Prosperity has laid siege to Alexandria's newest luxury hotel, the Radisson Mark Plaza.
Confounded by Northern Virginia's 3.1 percent unemployment rate -- the lowest in the Washington area -- the hotel's management is scrambling to come up with a trained staff of 450 for its March 8 opening day.
"No sir, we didn't expect this at all," said Blaine Wilkinson, managing director of the Radisson. "We have high standards. We want the best people -- and I know we'll get them."
The Virginia Job Service, a state employment agency, had planned to conduct at least 1,600 interviews for the hotel by Feb 2. But by yesterday afternoon fewer than 800 candidates had turned up at Alexandria's William Ramsay Elementary School.
The first week of interviews brought only a trickle of applicants, so the Radisson's management decided to increase its advertising and make a special pitch in the District, where the latest available unemployment statistics show that 8.3 percent of workers are without jobs.
The Radisson's battle to find employes comes only a year after the management of the District's new J.W. Marriott Hotel at 14th Street and Pennsylvania Avenue sifted through 11,000 applications referred by the city's Department of Employment Services. Long lines of unemployed workers waited to seek the hotel's 363 openings.
"It's not so much that people in D.C. won't go out to the suburbs to look for work," said Carolyn Jones, assistant director of the District's office of job services. "But the Potomac is a bit of a mental barrier. You need good public transportation and encouragement from employers."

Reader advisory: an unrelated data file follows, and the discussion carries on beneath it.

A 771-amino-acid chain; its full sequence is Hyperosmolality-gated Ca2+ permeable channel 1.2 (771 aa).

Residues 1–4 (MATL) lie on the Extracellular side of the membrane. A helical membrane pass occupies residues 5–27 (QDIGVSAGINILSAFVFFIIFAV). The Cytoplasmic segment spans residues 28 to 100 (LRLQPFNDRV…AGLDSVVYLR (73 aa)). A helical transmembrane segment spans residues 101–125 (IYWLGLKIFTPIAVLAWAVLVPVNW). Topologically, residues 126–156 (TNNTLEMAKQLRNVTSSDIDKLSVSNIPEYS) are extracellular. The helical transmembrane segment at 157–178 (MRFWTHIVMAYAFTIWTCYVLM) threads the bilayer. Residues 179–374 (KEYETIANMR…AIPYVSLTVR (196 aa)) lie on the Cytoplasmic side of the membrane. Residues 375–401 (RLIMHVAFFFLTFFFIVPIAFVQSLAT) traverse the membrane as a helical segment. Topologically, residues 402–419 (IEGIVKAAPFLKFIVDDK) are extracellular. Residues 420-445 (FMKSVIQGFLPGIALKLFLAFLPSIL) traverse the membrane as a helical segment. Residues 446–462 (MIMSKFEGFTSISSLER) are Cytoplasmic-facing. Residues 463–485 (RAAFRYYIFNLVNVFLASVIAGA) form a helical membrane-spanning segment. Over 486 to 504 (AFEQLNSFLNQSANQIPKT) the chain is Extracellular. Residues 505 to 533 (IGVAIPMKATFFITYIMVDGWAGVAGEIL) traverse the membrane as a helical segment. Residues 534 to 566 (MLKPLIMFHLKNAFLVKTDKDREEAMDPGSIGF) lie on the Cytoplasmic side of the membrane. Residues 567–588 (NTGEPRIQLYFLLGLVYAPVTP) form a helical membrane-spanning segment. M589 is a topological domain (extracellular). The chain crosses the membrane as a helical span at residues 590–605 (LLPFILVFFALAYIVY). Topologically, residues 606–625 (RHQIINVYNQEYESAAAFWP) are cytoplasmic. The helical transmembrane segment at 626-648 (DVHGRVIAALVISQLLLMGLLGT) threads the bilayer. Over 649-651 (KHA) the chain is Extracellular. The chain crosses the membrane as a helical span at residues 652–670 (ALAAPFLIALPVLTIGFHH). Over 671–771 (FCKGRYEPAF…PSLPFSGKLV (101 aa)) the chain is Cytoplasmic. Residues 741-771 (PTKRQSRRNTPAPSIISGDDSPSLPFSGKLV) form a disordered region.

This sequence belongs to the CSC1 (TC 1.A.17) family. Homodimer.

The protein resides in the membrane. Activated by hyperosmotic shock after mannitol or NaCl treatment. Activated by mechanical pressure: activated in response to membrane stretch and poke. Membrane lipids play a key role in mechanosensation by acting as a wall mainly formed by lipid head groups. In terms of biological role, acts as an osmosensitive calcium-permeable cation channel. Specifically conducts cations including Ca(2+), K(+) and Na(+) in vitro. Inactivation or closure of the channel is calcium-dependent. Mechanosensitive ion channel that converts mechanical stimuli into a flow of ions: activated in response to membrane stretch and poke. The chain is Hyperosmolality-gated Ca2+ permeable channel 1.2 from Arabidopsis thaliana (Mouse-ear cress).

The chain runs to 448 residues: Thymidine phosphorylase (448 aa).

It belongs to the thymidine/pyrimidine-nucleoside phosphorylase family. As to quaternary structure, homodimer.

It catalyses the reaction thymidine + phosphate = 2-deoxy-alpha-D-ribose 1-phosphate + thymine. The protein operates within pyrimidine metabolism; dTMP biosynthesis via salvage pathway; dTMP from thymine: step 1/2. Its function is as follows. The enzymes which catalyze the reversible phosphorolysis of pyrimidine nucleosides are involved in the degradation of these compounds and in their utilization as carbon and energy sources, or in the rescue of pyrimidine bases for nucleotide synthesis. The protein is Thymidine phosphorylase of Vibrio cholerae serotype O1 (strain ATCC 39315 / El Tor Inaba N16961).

Radisson officials says it has both. The Pentagon and King Street Metro stops are short bus connections from the shimmering glass and concrete hotel off Shirley Highway (I-395) near the Seminary Road exit.
But Ron Richardson, chief executive of the local hotel union, says that if workers shy away from the Radisson, it's something more than a transportation problem.
"The Radisson needs . . . experienced workers . . . . But the folks with the heavy experience are concentrated in the inner city and the vast majority are union members."
Employes of a union hotel would be reluctant to work for a nonunion hotel such as the Radisson, Richardson said.
Wilkinson said the Radisson would be willing to pay the going rate to employes from butchers to seamstresses to get the high quality that it has always attracted to its other hotels.
The hotel management also is offering on-the-job training, and English instruction for those employes who need to improve their speaking skills.
"I have looked all over D.C.," William Houston said earlier this week as he waited to fill out an employment application. "I would much rather work near home, but there is no work near home."
Houston, who lives in Southeast Washington, said he has restaurant experience and has been looking for work for more than four months.
The Radisson Hotel Corp. operates 44 hotels throughout the country and plans to make the 30-story Radisson, with 430 rooms and an executive conference center, its flagship.
Hotel officials have estimated that the payroll will be about $5.5 million this year, with Alexandria taking in about $500,000 in taxes and $600,000 going to the state.